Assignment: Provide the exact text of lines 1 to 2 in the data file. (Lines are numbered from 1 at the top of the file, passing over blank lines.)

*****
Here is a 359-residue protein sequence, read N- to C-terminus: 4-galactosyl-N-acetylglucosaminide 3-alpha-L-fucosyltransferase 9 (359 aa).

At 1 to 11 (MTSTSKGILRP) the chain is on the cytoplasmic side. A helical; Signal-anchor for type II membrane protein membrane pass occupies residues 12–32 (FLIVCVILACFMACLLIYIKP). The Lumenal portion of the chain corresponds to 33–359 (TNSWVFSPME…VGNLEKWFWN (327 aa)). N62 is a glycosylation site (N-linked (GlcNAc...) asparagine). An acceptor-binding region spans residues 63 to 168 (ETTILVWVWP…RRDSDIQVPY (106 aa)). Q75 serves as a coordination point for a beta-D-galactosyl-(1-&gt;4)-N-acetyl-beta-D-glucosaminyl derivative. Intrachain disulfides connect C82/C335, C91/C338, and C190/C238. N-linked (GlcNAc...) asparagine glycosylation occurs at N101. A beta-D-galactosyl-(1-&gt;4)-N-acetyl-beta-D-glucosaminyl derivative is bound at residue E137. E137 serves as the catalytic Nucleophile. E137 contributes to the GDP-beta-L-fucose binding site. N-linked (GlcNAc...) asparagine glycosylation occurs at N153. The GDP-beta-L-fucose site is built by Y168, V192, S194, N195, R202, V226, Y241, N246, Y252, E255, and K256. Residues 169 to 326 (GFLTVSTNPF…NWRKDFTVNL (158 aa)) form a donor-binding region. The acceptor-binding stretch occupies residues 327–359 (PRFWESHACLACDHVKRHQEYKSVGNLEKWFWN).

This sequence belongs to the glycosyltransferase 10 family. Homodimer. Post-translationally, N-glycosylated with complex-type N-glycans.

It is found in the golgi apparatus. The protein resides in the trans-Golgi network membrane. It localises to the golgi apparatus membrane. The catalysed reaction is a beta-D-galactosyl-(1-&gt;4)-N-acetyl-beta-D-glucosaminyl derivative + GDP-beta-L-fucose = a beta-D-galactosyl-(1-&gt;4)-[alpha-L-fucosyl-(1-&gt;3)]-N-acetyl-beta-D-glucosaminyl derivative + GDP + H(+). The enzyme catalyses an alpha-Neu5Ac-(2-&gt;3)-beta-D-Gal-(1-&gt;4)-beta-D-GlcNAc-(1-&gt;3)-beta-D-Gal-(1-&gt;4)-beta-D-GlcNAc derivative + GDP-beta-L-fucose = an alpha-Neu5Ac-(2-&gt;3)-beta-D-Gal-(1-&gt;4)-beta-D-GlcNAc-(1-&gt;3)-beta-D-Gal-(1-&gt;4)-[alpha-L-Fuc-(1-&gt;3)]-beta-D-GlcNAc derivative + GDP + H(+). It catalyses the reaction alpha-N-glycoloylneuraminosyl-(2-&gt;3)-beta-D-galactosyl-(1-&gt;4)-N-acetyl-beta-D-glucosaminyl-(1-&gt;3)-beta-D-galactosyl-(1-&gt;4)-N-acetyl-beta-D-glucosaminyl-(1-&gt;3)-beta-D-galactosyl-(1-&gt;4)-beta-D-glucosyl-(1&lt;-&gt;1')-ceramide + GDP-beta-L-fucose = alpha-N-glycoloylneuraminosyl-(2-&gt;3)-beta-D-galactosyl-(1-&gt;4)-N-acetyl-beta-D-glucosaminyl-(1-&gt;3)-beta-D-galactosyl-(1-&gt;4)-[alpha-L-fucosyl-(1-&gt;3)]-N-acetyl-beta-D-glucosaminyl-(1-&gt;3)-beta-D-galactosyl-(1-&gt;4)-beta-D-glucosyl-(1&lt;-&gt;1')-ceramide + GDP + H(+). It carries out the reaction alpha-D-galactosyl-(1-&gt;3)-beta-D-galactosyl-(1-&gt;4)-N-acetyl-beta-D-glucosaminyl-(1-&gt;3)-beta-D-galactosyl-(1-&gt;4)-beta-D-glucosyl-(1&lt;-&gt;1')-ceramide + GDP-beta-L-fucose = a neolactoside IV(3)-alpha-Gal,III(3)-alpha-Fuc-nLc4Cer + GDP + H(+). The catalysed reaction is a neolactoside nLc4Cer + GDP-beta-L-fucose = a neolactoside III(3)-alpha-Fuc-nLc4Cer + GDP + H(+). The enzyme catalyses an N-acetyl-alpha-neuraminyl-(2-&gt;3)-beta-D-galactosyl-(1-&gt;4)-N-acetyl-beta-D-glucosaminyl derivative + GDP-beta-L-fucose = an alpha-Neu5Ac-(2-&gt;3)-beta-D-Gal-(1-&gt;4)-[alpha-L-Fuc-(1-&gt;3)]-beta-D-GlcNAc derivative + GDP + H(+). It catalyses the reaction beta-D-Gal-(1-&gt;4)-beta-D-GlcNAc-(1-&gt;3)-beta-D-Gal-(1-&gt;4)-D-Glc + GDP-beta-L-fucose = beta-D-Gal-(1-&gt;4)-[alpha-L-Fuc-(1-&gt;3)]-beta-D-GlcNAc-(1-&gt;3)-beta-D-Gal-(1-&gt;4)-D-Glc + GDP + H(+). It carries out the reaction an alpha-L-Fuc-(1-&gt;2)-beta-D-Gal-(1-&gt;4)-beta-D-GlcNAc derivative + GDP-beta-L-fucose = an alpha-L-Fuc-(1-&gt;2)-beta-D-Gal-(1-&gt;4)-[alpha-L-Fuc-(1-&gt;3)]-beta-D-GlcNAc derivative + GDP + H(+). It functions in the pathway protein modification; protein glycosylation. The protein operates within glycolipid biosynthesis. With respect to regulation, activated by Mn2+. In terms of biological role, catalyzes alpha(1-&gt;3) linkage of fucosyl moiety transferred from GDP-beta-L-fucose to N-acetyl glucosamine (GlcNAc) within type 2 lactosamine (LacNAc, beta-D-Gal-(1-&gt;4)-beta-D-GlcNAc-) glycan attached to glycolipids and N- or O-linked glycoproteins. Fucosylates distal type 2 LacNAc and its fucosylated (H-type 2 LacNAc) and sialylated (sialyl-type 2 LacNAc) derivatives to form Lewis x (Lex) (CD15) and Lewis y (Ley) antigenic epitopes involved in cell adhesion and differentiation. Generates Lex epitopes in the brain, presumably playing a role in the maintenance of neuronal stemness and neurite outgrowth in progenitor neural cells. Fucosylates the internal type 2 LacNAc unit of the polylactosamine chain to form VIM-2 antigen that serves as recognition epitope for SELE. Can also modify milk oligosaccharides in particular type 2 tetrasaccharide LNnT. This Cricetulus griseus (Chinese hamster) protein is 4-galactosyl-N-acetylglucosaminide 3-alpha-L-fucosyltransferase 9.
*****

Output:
Here is a 359-residue protein sequence, read N- to C-terminus: 4-galactosyl-N-acetylglucosaminide 3-alpha-L-fucosyltransferase 9 (359 aa).

At 1 to 11 (MTSTSKGILRP) the chain is on the cytoplasmic side. A helical; Signal-anchor for type II membrane protein membrane pass occupies residues 12–32 (FLIVCVILACFMACLLIYIKP). The Lumenal portion of the chain corresponds to 33–359 (TNSWVFSPME…VGNLEKWFWN (327 aa)). N62 is a glycosylation site (N-linked (GlcNAc...) asparagine). An acceptor-binding region spans residues 63 to 168 (ETTILVWVWP…RRDSDIQVPY (106 aa)). Q75 serves as a coordination point for a beta-D-galactosyl-(1-&gt;4)-N-acetyl-beta-D-glucosaminyl derivative. Intrachain disulfides connect C82/C335, C91/C338, and C190/C238. N-linked (GlcNAc...) asparagine glycosylation occurs at N101. A beta-D-galactosyl-(1-&gt;4)-N-acetyl-beta-D-glucosaminyl derivative is bound at residue E137. E137 serves as the catalytic Nucleophile. E137 contributes to the GDP-beta-L-fucose binding site. N-linked (GlcNAc...) asparagine glycosylation occurs at N153. The GDP-beta-L-fucose site is built by Y168, V192, S194, N195, R202, V226, Y241, N246, Y252, E255, and K256. Residues 169 to 326 (GFLTVSTNPF…NWRKDFTVNL (158 aa)) form a donor-binding region. The acceptor-binding stretch occupies residues 327–359 (PRFWESHACLACDHVKRHQEYKSVGNLEKWFWN).